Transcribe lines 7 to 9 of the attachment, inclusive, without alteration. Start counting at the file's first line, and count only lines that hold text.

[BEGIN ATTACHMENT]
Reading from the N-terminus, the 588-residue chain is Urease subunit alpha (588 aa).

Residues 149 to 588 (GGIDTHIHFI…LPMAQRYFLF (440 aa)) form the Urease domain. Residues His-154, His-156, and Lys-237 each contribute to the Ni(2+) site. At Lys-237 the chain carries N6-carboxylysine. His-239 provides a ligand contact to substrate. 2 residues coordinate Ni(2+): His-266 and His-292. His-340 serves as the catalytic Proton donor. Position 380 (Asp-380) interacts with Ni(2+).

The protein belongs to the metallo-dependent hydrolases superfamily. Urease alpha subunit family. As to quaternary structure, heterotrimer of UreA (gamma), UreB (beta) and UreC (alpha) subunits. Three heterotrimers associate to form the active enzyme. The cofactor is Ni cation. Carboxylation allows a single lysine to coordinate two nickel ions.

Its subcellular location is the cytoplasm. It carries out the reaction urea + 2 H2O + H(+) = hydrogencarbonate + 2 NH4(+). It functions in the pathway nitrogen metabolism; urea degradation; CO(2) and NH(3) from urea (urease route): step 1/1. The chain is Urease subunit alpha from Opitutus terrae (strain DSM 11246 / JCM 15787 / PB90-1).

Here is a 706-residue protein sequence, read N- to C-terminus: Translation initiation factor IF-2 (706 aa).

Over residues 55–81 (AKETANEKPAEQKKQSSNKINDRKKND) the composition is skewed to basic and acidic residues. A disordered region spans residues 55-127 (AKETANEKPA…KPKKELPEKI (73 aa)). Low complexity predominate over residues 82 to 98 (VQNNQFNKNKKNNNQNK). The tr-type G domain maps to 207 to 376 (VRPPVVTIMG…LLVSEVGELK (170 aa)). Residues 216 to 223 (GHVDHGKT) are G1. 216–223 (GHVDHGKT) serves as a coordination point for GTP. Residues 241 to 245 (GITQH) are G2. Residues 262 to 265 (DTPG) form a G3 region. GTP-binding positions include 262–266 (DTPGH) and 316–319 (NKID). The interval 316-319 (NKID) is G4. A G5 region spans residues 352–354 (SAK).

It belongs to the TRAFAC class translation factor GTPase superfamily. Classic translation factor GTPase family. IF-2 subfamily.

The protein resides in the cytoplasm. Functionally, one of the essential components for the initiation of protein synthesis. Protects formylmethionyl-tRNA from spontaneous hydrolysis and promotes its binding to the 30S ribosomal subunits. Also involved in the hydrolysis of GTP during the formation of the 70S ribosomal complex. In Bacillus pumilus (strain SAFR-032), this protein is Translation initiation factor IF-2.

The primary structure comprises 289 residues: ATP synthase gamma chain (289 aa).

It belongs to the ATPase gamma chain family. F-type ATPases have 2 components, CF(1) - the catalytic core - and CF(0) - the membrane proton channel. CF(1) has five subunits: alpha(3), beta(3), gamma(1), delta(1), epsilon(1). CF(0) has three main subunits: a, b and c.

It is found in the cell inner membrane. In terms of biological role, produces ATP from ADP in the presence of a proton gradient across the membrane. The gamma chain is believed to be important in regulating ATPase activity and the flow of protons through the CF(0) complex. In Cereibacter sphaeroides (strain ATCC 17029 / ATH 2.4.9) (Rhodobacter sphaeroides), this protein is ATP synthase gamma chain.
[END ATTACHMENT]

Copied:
It belongs to the TRAFAC class translation factor GTPase superfamily. Classic translation factor GTPase family. IF-2 subfamily.

The protein resides in the cytoplasm. Functionally, one of the essential components for the initiation of protein synthesis. Protects formylmethionyl-tRNA from spontaneous hydrolysis and promotes its binding to the 30S ribosomal subunits. Also involved in the hydrolysis of GTP during the formation of the 70S ribosomal complex. In Bacillus pumilus (strain SAFR-032), this protein is Translation initiation factor IF-2.

The primary structure comprises 289 residues: ATP synthase gamma chain (289 aa).